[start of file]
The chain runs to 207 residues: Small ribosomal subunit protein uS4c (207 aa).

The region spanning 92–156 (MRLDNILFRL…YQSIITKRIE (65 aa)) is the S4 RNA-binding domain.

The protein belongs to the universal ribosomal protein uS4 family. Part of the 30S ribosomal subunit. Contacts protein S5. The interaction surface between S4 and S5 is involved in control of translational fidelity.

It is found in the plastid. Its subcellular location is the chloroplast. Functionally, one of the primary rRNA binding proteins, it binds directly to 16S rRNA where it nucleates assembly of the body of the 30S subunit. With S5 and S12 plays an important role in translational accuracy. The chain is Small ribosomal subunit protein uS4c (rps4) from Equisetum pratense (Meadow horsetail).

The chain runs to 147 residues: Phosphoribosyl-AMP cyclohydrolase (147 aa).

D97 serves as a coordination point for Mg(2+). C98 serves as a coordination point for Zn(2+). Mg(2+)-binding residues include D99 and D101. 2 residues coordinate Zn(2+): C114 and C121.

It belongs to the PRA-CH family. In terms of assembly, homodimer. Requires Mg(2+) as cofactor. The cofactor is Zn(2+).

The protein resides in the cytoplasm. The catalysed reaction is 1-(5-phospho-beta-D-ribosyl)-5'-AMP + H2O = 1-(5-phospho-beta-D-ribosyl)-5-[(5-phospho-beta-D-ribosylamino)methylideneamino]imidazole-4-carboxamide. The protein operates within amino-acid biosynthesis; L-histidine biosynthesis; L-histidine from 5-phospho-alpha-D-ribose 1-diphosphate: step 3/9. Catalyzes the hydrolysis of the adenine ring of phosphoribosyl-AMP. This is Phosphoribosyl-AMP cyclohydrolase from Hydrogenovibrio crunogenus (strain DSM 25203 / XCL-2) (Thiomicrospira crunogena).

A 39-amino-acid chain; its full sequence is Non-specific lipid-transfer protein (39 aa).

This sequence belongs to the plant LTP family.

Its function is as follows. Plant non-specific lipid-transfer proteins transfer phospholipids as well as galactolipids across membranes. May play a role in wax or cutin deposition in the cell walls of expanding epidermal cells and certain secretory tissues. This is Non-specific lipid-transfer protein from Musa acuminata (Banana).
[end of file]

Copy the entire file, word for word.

The chain runs to 207 residues: Small ribosomal subunit protein uS4c (207 aa).

The region spanning 92–156 (MRLDNILFRL…YQSIITKRIE (65 aa)) is the S4 RNA-binding domain.

The protein belongs to the universal ribosomal protein uS4 family. Part of the 30S ribosomal subunit. Contacts protein S5. The interaction surface between S4 and S5 is involved in control of translational fidelity.

It is found in the plastid. Its subcellular location is the chloroplast. Functionally, one of the primary rRNA binding proteins, it binds directly to 16S rRNA where it nucleates assembly of the body of the 30S subunit. With S5 and S12 plays an important role in translational accuracy. The chain is Small ribosomal subunit protein uS4c (rps4) from Equisetum pratense (Meadow horsetail).

The chain runs to 147 residues: Phosphoribosyl-AMP cyclohydrolase (147 aa).

D97 serves as a coordination point for Mg(2+). C98 serves as a coordination point for Zn(2+). Mg(2+)-binding residues include D99 and D101. 2 residues coordinate Zn(2+): C114 and C121.

It belongs to the PRA-CH family. In terms of assembly, homodimer. Requires Mg(2+) as cofactor. The cofactor is Zn(2+).

The protein resides in the cytoplasm. The catalysed reaction is 1-(5-phospho-beta-D-ribosyl)-5'-AMP + H2O = 1-(5-phospho-beta-D-ribosyl)-5-[(5-phospho-beta-D-ribosylamino)methylideneamino]imidazole-4-carboxamide. The protein operates within amino-acid biosynthesis; L-histidine biosynthesis; L-histidine from 5-phospho-alpha-D-ribose 1-diphosphate: step 3/9. Catalyzes the hydrolysis of the adenine ring of phosphoribosyl-AMP. This is Phosphoribosyl-AMP cyclohydrolase from Hydrogenovibrio crunogenus (strain DSM 25203 / XCL-2) (Thiomicrospira crunogena).

A 39-amino-acid chain; its full sequence is Non-specific lipid-transfer protein (39 aa).

This sequence belongs to the plant LTP family.

Its function is as follows. Plant non-specific lipid-transfer proteins transfer phospholipids as well as galactolipids across membranes. May play a role in wax or cutin deposition in the cell walls of expanding epidermal cells and certain secretory tissues. This is Non-specific lipid-transfer protein from Musa acuminata (Banana).